Halcyon Days - An Ancient Greek Love Story - Greek Mythology

Ceyx and Alcyone - 1750 - Carle van Loo
Ceyx and Alcyone - 1750 - Carle van Loo

The last couple of days here in Loutraki  have been absolutely idyllic.
Very welcome indeed, as, for the last two weeks or so, the weather has been anything but idyllic!

Could these be the Halcyon days of Greek mythology?
 Days of warm sun and calm seas.

When we think about Halcyon days, our minds usually turn, to the long, lazy days of summer, or we associate them, with the, never to come again, sublime summer days of our childhood.

This is not the case.

Let me tell you a story, a love story.

Illustration from Ovid Metamorphoses Florence 1832
Illustration from Ovid Metamorphoses Florence 1832

Long, long ago, in ancient Greece, Ceyx , son of the morning star, and Alcyone (Halcyon), daughter of Aeolus, god of the wind,  fell madly in love, a love so passionate, it became a legend, known all over the ancient lands.

One stormy morning, Ceyx set sail to visit The Oracle at Delphi.

Alcyone, knowing all about the treacherous ways of the weather (had she not witnessed the storm clouds and lightening wreaking havoc around her father’s palace?) begged him not to go, or at least, to take her with him.

Ceyx, said not to worry, he would be fine and be home before she knew it.

Alcyone's farewell to Ceyx Christoffer Wilhelm Ekersberg 1813 National Gallery of Denmark
Alcyone's farewell to Ceyx
Christoffer Wilhelm Ekersberg 1813
National Gallery of Denmark

Alcyone was left alone on the shore to watch Ceyx disappear into the misty, darkening sea.

Ceyx was not long out to sea when tragedy struck, a terrific storm blew up, tossing his ship around in the furious waves, the ship was wrecked and Ceyx drowned, his last dying thought being of his true love, Alcyone.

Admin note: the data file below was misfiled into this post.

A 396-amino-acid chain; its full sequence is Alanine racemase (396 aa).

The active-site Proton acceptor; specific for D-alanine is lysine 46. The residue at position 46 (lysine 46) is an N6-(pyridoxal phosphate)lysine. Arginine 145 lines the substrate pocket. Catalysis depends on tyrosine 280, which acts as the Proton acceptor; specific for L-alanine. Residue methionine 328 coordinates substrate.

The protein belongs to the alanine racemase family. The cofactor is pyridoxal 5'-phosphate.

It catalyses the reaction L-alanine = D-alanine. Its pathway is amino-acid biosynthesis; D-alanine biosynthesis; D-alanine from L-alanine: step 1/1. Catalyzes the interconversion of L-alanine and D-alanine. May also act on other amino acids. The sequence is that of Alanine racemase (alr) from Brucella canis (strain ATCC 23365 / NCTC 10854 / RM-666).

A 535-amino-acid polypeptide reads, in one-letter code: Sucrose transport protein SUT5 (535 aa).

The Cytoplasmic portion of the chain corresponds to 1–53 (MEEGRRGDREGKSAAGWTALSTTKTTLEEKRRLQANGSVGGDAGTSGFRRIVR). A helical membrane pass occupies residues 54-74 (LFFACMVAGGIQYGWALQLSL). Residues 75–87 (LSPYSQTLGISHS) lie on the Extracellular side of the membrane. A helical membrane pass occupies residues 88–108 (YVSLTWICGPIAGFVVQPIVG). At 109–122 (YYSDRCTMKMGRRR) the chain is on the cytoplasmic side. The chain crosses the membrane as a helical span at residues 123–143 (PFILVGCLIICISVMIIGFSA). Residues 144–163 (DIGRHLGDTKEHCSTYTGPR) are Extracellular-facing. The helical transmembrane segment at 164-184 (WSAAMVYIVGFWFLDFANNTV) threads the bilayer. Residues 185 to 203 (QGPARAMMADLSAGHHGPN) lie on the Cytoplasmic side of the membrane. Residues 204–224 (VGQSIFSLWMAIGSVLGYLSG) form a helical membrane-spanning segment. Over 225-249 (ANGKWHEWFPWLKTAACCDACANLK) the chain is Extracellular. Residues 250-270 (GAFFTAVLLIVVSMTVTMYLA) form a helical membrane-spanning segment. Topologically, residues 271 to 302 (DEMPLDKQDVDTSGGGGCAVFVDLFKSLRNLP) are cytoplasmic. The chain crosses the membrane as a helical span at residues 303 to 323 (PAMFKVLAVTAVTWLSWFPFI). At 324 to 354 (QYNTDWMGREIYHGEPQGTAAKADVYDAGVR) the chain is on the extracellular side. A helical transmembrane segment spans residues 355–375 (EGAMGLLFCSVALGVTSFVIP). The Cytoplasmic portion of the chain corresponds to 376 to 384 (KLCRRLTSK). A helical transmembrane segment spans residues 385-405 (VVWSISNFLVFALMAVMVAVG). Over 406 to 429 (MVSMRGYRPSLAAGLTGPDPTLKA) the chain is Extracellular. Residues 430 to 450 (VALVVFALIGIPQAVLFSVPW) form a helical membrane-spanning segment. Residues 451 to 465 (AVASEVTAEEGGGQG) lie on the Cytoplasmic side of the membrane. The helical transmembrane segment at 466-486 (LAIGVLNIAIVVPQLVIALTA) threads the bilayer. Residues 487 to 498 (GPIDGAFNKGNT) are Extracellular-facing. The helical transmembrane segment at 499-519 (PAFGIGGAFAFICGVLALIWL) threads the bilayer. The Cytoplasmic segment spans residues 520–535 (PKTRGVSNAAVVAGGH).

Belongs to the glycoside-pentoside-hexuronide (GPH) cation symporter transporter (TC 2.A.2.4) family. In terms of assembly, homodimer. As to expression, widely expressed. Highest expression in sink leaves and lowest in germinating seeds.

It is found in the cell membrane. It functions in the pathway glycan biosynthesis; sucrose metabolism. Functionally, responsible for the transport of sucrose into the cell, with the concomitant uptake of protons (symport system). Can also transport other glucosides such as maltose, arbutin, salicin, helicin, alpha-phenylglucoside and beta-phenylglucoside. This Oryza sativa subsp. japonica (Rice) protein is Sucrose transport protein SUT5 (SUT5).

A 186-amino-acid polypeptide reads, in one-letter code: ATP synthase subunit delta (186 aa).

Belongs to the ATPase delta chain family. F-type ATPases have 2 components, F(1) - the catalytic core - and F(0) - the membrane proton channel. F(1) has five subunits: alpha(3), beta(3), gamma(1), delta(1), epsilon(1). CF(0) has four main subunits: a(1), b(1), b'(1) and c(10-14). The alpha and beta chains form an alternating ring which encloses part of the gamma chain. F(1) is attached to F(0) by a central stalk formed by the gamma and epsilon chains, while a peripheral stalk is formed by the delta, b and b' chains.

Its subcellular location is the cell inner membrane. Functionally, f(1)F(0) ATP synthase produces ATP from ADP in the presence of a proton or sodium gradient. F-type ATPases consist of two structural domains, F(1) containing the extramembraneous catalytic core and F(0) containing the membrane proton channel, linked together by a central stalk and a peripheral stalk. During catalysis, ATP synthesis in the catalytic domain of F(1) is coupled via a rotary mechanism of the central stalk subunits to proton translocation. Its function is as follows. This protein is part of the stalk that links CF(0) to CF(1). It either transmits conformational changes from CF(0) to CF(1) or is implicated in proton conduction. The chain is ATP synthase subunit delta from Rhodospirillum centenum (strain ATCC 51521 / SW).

The storm that killed Ceyx.  Richard Wilson (1713/1714–1782)  National Museum Wales
The storm that killed Ceyx.  Richard Wilson (1713/1714–1782)
 National Museum Wales

Meanwhile, Alcyone, not knowing of the terrible fate of Ceyx, prayed to the Goddess Hera, to keep him safe and send him home quickly.

Hearing the prayers, Hera took pity on Alcyone, and, already knowing about the death of Ceyx, sent her messenger, Iris, to Hypnos, the God of sleep, to demand that he send a vision to Alcyone, revealing the death of Ceyx.

Hypnos, then sent his son Morpheus, God of dreams, to Alcyone.

Morpheus appeared at Alcyone’s bedside in the form of Ceyx, wet and naked and recounted the story of the shipwreck and his death.

On awakening, and, finding herself alone, Alcyone rushed to the shore, where she recognized something floating in the sea, it was the body of Ceyx.

Alcyone searches for Ceyx
Alcyone searches for Ceyx
Painting:Herbert James Draper

 Alcyone threw herself into the sea, but, before she had chance to drown, Zeus, who had been watching the drama from high above, transformed both her and Ceyx into kingfishers.

The two lovers, united again, flew off into the horizon.

Painting: Carel Pieter Brest Van Kempen.2004

Zeus ordered that Alcyone should lay her eggs in the winter, on the shore, at the spot where she had discovered Ceyx’s body.

But when Alcyone made her nest on the beach, fierce waves washed her nest away.

 Aeolus, her father, took pity on his daughter, and restrained his winds and calmed the waves for seven days, allowing Alcyone to lay her eggs.

 These seven days became known as the ‘halcyon days’. 


This then, is the story of the Halcyon days.

 They happen (not every year unfortunately) in Greece around Mid-January.

Oh, if only Ceyx had listened to his wife, Alcyone, and never gone to sea!

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